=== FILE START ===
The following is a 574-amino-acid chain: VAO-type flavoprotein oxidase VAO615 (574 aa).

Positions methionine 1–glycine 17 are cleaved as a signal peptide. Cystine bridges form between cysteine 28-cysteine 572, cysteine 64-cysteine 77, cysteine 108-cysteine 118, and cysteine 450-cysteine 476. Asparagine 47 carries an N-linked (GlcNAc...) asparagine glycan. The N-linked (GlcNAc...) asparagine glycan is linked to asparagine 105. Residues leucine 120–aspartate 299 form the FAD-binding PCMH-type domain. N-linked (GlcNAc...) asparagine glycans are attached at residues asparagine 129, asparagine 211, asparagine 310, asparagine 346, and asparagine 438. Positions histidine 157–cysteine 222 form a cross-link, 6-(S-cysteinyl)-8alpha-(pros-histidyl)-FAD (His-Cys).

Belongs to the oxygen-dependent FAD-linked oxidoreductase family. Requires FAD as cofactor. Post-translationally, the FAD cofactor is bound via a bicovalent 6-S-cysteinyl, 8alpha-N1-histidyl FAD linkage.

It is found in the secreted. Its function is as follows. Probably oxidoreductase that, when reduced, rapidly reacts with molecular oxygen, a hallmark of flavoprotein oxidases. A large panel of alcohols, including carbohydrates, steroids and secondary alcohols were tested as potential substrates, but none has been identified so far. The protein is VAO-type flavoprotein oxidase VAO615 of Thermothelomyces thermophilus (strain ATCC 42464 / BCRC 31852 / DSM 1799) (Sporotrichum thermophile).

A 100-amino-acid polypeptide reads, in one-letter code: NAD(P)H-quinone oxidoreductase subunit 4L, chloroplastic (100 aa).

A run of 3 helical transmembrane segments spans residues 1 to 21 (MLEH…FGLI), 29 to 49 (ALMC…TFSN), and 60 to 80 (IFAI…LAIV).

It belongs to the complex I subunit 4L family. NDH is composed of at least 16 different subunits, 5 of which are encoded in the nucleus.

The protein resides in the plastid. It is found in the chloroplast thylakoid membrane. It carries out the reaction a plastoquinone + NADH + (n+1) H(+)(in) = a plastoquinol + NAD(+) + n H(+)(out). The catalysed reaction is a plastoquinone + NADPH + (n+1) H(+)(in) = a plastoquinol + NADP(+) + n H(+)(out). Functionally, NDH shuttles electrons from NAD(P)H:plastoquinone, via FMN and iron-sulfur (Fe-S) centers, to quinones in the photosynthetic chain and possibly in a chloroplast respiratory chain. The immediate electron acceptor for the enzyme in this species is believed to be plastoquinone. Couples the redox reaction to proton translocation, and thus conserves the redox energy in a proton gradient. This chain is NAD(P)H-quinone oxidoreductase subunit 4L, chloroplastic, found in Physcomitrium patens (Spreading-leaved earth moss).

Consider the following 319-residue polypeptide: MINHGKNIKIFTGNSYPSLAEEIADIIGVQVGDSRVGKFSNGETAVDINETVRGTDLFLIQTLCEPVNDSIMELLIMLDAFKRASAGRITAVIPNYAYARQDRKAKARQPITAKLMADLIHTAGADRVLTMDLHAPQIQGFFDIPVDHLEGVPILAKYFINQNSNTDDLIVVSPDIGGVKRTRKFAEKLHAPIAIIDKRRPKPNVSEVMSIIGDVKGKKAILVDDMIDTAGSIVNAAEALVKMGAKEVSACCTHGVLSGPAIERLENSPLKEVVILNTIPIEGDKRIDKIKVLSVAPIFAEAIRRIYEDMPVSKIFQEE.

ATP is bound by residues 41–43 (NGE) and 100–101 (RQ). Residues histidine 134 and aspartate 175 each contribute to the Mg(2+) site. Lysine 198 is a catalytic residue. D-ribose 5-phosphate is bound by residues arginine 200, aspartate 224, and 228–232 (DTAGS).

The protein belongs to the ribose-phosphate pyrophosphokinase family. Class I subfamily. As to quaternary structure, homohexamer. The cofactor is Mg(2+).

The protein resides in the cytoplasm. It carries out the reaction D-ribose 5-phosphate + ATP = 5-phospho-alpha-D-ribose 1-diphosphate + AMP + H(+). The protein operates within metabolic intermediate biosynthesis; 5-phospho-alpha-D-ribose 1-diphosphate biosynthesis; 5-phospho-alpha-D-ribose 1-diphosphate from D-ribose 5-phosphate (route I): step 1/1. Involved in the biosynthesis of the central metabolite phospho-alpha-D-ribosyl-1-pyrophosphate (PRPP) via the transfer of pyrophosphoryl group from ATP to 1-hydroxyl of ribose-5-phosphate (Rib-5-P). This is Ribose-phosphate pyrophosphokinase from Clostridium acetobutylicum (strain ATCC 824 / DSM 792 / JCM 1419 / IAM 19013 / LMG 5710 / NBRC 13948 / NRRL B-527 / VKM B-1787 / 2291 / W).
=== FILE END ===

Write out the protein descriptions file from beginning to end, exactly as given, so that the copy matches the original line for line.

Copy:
The following is a 574-amino-acid chain: VAO-type flavoprotein oxidase VAO615 (574 aa).

Positions methionine 1–glycine 17 are cleaved as a signal peptide. Cystine bridges form between cysteine 28-cysteine 572, cysteine 64-cysteine 77, cysteine 108-cysteine 118, and cysteine 450-cysteine 476. Asparagine 47 carries an N-linked (GlcNAc...) asparagine glycan. The N-linked (GlcNAc...) asparagine glycan is linked to asparagine 105. Residues leucine 120–aspartate 299 form the FAD-binding PCMH-type domain. N-linked (GlcNAc...) asparagine glycans are attached at residues asparagine 129, asparagine 211, asparagine 310, asparagine 346, and asparagine 438. Positions histidine 157–cysteine 222 form a cross-link, 6-(S-cysteinyl)-8alpha-(pros-histidyl)-FAD (His-Cys).

Belongs to the oxygen-dependent FAD-linked oxidoreductase family. Requires FAD as cofactor. Post-translationally, the FAD cofactor is bound via a bicovalent 6-S-cysteinyl, 8alpha-N1-histidyl FAD linkage.

It is found in the secreted. Its function is as follows. Probably oxidoreductase that, when reduced, rapidly reacts with molecular oxygen, a hallmark of flavoprotein oxidases. A large panel of alcohols, including carbohydrates, steroids and secondary alcohols were tested as potential substrates, but none has been identified so far. The protein is VAO-type flavoprotein oxidase VAO615 of Thermothelomyces thermophilus (strain ATCC 42464 / BCRC 31852 / DSM 1799) (Sporotrichum thermophile).

A 100-amino-acid polypeptide reads, in one-letter code: NAD(P)H-quinone oxidoreductase subunit 4L, chloroplastic (100 aa).

A run of 3 helical transmembrane segments spans residues 1 to 21 (MLEH…FGLI), 29 to 49 (ALMC…TFSN), and 60 to 80 (IFAI…LAIV).

It belongs to the complex I subunit 4L family. NDH is composed of at least 16 different subunits, 5 of which are encoded in the nucleus.

The protein resides in the plastid. It is found in the chloroplast thylakoid membrane. It carries out the reaction a plastoquinone + NADH + (n+1) H(+)(in) = a plastoquinol + NAD(+) + n H(+)(out). The catalysed reaction is a plastoquinone + NADPH + (n+1) H(+)(in) = a plastoquinol + NADP(+) + n H(+)(out). Functionally, NDH shuttles electrons from NAD(P)H:plastoquinone, via FMN and iron-sulfur (Fe-S) centers, to quinones in the photosynthetic chain and possibly in a chloroplast respiratory chain. The immediate electron acceptor for the enzyme in this species is believed to be plastoquinone. Couples the redox reaction to proton translocation, and thus conserves the redox energy in a proton gradient. This chain is NAD(P)H-quinone oxidoreductase subunit 4L, chloroplastic, found in Physcomitrium patens (Spreading-leaved earth moss).

Consider the following 319-residue polypeptide: MINHGKNIKIFTGNSYPSLAEEIADIIGVQVGDSRVGKFSNGETAVDINETVRGTDLFLIQTLCEPVNDSIMELLIMLDAFKRASAGRITAVIPNYAYARQDRKAKARQPITAKLMADLIHTAGADRVLTMDLHAPQIQGFFDIPVDHLEGVPILAKYFINQNSNTDDLIVVSPDIGGVKRTRKFAEKLHAPIAIIDKRRPKPNVSEVMSIIGDVKGKKAILVDDMIDTAGSIVNAAEALVKMGAKEVSACCTHGVLSGPAIERLENSPLKEVVILNTIPIEGDKRIDKIKVLSVAPIFAEAIRRIYEDMPVSKIFQEE.

ATP is bound by residues 41–43 (NGE) and 100–101 (RQ). Residues histidine 134 and aspartate 175 each contribute to the Mg(2+) site. Lysine 198 is a catalytic residue. D-ribose 5-phosphate is bound by residues arginine 200, aspartate 224, and 228–232 (DTAGS).

The protein belongs to the ribose-phosphate pyrophosphokinase family. Class I subfamily. As to quaternary structure, homohexamer. The cofactor is Mg(2+).

The protein resides in the cytoplasm. It carries out the reaction D-ribose 5-phosphate + ATP = 5-phospho-alpha-D-ribose 1-diphosphate + AMP + H(+). The protein operates within metabolic intermediate biosynthesis; 5-phospho-alpha-D-ribose 1-diphosphate biosynthesis; 5-phospho-alpha-D-ribose 1-diphosphate from D-ribose 5-phosphate (route I): step 1/1. Involved in the biosynthesis of the central metabolite phospho-alpha-D-ribosyl-1-pyrophosphate (PRPP) via the transfer of pyrophosphoryl group from ATP to 1-hydroxyl of ribose-5-phosphate (Rib-5-P). This is Ribose-phosphate pyrophosphokinase from Clostridium acetobutylicum (strain ATCC 824 / DSM 792 / JCM 1419 / IAM 19013 / LMG 5710 / NBRC 13948 / NRRL B-527 / VKM B-1787 / 2291 / W).